Q&A: The polio virus was detected in New York City wastewater. Do you need to worry?

Q&A: The polio virus was detected in New York City wastewater. Do you need to worry?

Published August 13, 2022
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This latest finding comes just weeks after officials announced that a case of paralytic polio had been detected in a Rockland County, N.Y., resident. There have also been similar detections of the virus in wastewater samples collected in May, June and July from counties neighboring New York City, including Orange County. Both Rockland and Orange counties have lower childhood vaccination rates.

Bassett said the State Health Department, working with local and federal partners, “is responding urgently, continuing case investigation and aggressively assessing spread. The best way to keep adults and children polio-free is through safe and effective immunization – New Yorkers’ greatest protection against the worst outcomes of polio, including permanent paralysis and even death.”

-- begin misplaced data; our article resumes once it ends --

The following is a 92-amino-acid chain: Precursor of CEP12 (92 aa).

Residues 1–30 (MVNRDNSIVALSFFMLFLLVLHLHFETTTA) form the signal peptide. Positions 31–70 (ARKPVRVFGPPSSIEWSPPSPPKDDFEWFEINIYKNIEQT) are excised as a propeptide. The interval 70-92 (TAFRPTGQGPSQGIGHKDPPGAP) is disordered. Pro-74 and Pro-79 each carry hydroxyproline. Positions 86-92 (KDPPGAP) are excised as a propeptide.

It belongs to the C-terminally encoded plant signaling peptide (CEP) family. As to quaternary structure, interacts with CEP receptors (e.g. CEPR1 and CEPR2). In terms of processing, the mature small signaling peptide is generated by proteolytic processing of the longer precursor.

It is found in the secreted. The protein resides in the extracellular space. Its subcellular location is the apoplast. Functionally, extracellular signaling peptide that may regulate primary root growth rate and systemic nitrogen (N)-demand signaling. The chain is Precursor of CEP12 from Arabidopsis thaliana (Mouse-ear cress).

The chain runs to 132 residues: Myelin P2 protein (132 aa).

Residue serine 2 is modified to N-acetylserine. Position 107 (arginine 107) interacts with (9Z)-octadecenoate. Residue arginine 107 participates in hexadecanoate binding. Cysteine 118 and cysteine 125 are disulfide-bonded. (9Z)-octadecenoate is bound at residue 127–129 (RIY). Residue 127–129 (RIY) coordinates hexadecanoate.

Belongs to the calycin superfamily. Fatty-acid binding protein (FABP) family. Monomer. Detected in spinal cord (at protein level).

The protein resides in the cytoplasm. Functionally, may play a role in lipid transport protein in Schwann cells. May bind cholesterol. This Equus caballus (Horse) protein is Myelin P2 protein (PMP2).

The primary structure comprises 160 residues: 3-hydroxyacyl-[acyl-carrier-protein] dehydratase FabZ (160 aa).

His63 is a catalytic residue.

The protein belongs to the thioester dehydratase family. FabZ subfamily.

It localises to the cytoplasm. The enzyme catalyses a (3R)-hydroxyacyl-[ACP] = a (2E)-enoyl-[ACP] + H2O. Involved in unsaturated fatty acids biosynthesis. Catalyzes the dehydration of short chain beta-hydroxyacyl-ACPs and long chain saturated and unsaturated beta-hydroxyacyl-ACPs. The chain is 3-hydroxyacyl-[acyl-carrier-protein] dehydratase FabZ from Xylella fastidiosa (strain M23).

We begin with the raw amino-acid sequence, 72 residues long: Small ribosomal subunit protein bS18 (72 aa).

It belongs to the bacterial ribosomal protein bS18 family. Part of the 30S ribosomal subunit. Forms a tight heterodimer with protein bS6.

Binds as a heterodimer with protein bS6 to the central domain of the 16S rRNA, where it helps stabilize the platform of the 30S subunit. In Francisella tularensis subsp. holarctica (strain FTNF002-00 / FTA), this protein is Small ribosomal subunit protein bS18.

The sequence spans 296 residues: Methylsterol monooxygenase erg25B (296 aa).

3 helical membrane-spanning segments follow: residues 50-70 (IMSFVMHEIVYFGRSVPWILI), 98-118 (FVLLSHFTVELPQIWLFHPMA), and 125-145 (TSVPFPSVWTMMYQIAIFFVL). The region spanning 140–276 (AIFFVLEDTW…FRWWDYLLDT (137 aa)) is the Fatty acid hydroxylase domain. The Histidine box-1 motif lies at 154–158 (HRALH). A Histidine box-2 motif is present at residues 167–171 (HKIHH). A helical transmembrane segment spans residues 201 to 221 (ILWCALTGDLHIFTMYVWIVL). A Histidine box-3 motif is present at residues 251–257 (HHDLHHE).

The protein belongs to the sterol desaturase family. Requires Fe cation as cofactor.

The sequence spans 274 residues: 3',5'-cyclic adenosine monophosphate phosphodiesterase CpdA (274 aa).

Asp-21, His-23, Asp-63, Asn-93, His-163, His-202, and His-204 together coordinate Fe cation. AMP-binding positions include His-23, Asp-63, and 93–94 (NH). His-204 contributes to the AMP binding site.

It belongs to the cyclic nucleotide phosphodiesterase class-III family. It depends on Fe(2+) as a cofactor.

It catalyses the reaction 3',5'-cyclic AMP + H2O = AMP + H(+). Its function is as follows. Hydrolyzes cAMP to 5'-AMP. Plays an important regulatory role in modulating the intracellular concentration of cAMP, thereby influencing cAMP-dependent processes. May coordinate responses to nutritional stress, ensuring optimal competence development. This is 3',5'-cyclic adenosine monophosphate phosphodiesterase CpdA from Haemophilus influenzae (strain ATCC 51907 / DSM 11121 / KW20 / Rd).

“With polio circulating in our communities there is simply nothing more essential than vaccinating our children to protect them from this virus, and if you’re an unvaccinated or incompletely vaccinated adult, please choose now to get the vaccine,” Vasan said. “Polio is entirely preventable and its reappearance should be a call to action for all of us.”

The Centers for Disease Control and Prevention says the inactivated poliovirus vaccine (IPV), is the only polio immunization that has been given in the U.S. since 2000. It protects 99% of children who get all four recommended doses.